On the first night of winter, artists, musicians and creatures of the night will pulse through a city reawakened. A festival three years in the making, created by Melbourne and reconnecting with the world, RISING is inviting audiences to get lost, go deep and shake loose. This is the festival the city has been waiting for. A surge of art, music, performance and ceremony in the heart of Melbourne, RISING will electrify the city from 1—12 June 2022.
Set to envelop the city and its surrounds, RISING will comprise 225 events—including 22 commissions and 14 world premieres—featuring 801 local and international artists, who will take the city as their canvas, transforming its streets, gardens, carparks, waterways and rooftops in an explosion of culture aimed squarely at the heart of Melbourne’s night-time scene.
Across 12 nights, Melbourne will come alive with an array of free and family focussed events; transformative public art installations; large-scale performances; intimate works of theatre; dance that redefines the form; and a music program that traverses the globe from Japan to Switzerland, South London to Saskatchewan—the program also marks the city’s first international music festival line-up in over two years.
“In such tumultuous times, the privilege and necessity to gather, dance, sing and celebrate artistic expression is not lost on us,” said RISING Co-Artistic Directors, Hannah Fox and Gideon Obarzanek. “Melbourne is back and we’re over the moon.”
Returning after beguiling audiences for just one night in 2021, The Wilds will once again spring to life, rendering the Sidney Myer Music Bowl indistinguishable (as we know it). Sprawling structures and eccentric performances blur the lines between the earthly and otherworldly.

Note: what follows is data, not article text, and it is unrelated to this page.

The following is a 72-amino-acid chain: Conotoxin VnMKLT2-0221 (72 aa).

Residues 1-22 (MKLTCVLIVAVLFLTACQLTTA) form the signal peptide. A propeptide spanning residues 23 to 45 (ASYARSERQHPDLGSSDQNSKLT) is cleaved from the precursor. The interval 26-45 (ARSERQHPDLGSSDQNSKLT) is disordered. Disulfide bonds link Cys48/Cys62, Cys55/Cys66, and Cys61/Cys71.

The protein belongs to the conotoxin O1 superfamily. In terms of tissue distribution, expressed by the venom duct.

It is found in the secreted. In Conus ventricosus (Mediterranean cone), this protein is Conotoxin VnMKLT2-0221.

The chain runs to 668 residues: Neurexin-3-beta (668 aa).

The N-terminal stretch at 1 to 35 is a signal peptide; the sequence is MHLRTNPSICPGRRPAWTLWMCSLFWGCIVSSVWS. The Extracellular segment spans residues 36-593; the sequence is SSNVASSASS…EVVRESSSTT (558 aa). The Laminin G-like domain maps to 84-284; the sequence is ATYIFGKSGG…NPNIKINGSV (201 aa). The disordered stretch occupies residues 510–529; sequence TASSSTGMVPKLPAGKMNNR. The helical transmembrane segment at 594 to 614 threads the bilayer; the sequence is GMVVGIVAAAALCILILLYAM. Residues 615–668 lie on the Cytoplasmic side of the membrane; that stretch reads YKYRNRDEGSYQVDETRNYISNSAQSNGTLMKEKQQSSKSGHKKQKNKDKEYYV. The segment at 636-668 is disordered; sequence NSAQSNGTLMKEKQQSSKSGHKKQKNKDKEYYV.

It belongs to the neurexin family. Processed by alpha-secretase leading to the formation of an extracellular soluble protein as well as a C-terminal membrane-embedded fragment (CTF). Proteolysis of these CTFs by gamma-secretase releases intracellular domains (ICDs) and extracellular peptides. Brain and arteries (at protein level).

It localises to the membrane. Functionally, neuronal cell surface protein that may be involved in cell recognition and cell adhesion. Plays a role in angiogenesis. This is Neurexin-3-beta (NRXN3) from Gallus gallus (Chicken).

A fluoro fantasy of art, sound, taste and ice, this year’s iteration of The Wilds sees acclaimed New York-based Australian artists Tin & Ed create an all-new technicolour world. Science and nature co-exist in a multicellular meadow of giant inflatable sculptures and digital art deploying video game design engines.
Meanwhile, mythic architectural organisms will populate The Wilds care of the Filipino contemporary fine artist Leeroy New. Using the recycled bamboo bones of The Wilds 2021, New has built a tangled, abundant landscape blurring the lines between the organic and constructed.
Cult snacks at The Wilds—from the likes of 1800 Lasagne and Smith & Daughters—and multi-course feasts will provide fuel for new leaves to bud at pop-up kitchens and a glowing glasshouse bistro, The Lighthouse, helmed by celebrated chefs David Moyle, Jo Barrett and Matt Stone. Punters can then complete their night by ascending the Bowl’s stage to zip around an ice-skating rink, while our caterwauling Night Chorus belts out reconstructed ‘80s and ‘90s hits.